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Research Papers: Design of Mechanisms and Robotic Systems

A Flexible Chain Proposal for Winch-Based Point Absorbers

[+] Author and Article Information
Kjell Andersson

Machine Design,
KTH Royal Institute of Technology,
Stockholm 100 44, Sweden
e-mail: kan@kth.se

Anders Hagnestål

Electric Power and Energy Systems,
KTH Royal Institute of Technology,
Stockholm 100 44, Sweden
e-mail: anders.hagnestal@gmail.com

Ulf Sellgren

Machine Design,
KTH Royal Institute of Technology,
Stockholm 100 44, Sweden
e-mail: ulfse@kth.se

Contributed by the Mechanisms and Robotics Committee of ASME for publication in the Journal of Mechanical Design. Manuscript received October 25, 2018; final manuscript received March 19, 2019; published online May 13, 2019. Assoc. Editor: Yu-Tai Lee.

J. Mech. Des 141(10), 102301 (May 13, 2019) (9 pages) Paper No: MD-18-1791; doi: 10.1115/1.4043315 History: Received October 25, 2018; Accepted March 22, 2019

Ocean wave power is a promising renewable energy source. It has, however, been difficult to find a cost-effective solution to convert wave energy into electricity. The harsh marine environment and the fact that wave power is delivered with large forces at low speed make design of durable mechanical structures and efficient energy conversion challenging. The dimensioning forces strongly depend on the wave power concept, the wave energy converter (WEC) implementation, and the actual power take-off (PTO) system. A WEC with a winch as a power take-off system, i.e., a winch-based point absorber (WBPA), could potentially enable a low levelized cost of energy (LCOE) if a low-cost, durable and efficient winch that can deal with peak loads can be developed. A key challenge for realizing such a winch is to find a force transmitting solution that can deal with these peak loads and that can handle up to 80 million cycles during its life. In this article, we propose a design solution for a force transmitting chain with elastomer bearings connecting the links of the chain. With this solution no sliding is present, and the angular motion is realized as elastic shear deformations in the elastomer bearings when the chain is wound onto the winch drum. The elastomer bearings were designed for low shear stiffness and high compression stiffness, and the links were designed primarily to minimize the number of joints in the chain. Thereby, the maximum allowed relative angle between the links when rolled up over the drum should be as large as possible within practical limits. Finite element-based topological optimization was performed with the aim to increase the link strength to weight ratio. A test rig for a first proof of concept testing has been developed, and preliminary test results indicate that this chain concept with elastomer bearings can be a potential solution for a durable chain and should be analyzed and tested further for fatigue and sea operations.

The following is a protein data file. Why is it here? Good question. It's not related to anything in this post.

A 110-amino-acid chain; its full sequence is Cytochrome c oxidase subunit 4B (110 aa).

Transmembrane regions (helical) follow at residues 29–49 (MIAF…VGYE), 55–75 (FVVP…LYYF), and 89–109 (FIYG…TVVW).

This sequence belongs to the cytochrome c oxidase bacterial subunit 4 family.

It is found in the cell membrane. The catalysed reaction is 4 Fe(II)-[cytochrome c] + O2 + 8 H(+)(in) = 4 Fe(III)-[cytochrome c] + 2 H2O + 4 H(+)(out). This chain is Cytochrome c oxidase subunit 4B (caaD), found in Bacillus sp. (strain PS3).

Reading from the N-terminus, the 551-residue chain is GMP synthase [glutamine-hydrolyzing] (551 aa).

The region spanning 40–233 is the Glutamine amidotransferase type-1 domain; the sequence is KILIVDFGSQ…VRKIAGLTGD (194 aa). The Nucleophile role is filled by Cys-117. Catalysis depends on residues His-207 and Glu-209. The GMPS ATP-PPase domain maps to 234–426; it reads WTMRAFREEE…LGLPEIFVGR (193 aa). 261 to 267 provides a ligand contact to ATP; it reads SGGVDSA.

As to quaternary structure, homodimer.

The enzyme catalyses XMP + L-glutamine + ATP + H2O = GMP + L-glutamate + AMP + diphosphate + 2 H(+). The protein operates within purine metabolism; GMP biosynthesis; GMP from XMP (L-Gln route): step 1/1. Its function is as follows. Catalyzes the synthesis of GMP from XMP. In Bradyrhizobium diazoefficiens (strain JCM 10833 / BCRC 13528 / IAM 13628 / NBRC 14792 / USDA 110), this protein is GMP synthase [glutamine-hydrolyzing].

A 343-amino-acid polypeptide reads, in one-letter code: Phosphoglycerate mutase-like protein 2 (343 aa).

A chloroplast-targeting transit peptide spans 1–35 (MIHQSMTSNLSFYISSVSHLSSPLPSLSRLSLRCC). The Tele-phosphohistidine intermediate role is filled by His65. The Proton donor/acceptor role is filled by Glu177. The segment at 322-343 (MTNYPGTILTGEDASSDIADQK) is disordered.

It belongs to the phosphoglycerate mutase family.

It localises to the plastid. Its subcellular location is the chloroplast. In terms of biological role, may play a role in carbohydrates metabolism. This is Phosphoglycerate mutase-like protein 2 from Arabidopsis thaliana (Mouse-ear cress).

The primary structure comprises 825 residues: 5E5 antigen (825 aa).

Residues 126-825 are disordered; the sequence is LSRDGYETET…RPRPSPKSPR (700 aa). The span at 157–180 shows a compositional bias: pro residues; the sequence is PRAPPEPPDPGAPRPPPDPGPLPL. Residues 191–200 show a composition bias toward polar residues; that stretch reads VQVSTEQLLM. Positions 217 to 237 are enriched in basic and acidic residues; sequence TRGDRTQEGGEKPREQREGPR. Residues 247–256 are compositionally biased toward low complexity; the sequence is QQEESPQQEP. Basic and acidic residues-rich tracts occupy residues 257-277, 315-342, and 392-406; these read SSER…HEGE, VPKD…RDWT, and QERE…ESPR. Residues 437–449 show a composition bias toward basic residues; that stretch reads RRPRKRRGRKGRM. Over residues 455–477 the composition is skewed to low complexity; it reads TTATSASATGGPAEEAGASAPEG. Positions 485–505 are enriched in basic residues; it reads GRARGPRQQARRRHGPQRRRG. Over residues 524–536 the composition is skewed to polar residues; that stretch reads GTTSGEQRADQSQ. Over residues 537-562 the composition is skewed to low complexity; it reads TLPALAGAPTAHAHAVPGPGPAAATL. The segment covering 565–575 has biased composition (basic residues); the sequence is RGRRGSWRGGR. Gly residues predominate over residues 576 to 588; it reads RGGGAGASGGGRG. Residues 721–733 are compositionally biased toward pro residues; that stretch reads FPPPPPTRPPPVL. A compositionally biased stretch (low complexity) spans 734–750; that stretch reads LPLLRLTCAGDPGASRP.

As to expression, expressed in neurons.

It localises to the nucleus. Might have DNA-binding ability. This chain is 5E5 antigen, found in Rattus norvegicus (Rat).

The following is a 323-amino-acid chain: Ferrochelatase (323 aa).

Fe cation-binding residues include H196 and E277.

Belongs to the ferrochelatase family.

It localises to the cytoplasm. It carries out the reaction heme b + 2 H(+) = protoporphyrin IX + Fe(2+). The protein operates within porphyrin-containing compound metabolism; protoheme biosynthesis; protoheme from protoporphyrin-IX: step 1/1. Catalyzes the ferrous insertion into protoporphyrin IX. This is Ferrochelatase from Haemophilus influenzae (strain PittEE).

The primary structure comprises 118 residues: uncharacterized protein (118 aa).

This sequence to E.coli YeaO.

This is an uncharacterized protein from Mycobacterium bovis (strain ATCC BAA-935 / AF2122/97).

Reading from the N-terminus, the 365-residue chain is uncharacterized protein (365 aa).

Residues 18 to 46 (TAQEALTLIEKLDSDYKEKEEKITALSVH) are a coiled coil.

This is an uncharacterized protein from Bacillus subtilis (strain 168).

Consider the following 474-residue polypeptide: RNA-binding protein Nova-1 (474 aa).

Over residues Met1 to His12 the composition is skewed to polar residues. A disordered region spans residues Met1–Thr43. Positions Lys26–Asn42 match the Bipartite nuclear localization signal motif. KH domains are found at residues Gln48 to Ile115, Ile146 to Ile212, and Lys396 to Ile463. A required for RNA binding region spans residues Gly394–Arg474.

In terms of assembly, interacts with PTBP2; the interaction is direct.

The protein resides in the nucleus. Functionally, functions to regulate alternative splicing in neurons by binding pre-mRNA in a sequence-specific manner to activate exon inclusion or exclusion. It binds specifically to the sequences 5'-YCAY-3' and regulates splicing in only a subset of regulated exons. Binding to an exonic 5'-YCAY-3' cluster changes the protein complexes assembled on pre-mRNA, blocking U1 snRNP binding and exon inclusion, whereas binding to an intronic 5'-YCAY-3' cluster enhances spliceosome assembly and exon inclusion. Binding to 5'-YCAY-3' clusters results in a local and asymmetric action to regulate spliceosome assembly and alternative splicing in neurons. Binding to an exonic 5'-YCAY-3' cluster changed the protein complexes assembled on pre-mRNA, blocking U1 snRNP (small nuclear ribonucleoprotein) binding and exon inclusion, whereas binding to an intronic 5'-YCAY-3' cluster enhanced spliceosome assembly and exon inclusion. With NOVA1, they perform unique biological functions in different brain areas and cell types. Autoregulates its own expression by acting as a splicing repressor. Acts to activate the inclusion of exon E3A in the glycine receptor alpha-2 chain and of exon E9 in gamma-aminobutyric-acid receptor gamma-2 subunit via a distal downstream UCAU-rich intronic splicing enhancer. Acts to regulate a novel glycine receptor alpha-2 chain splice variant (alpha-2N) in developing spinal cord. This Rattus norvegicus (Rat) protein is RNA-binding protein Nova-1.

Copyright © 2019 by ASME
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Figures

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Fig. 1

Two possible arrangements suggested in Ref. [12] using a flexible pin: the use of a rubber-like elastic part (left) and metallic fins in spring steel (right)

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Fig. 2

A WBPA winch system with a buoy, a winch, and a simplified chain guiding the system and the chain, where the chain is of the type proposed in this paper

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Fig. 3

Illustration of the design process for developing a chain with elastomer bearings

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Fig. 4

Definition of angles

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Fig. 5

A simple rectangular elastomer block

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Fig. 6

Influence from shape factor on compressive modulus Ec, after [17]

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Fig. 7

Influence of compressive strain on the shear modulus G, after [17], where S in the figure is the shape factor

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Fig. 8

Principle layout of a laminate elastomer bearing [24]

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Fig. 9

Initial model for topological optimization

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Fig. 10

Resulting geometry after topological optimization [24]

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Fig. 11

Link geometry after step 11 in Fig. 3

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Fig. 12

Effective von Mises stresses for max tension load

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Fig. 13

The dimensioned 2 + 3 link combination (a) and elastomer bearing (b) for the Baltic sea application

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Fig. 14

Test rig with hydraulic jack for tensile loading, and a lever arm for torsion loading

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Fig. 15

Elastomer bearing mounted between pin and chain link

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Fig. 16

Shear deformation of the elastomer bearing as a function of compressive load

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Fig. 17

Radial deformation in the elastomer bearing as a function of compressive load

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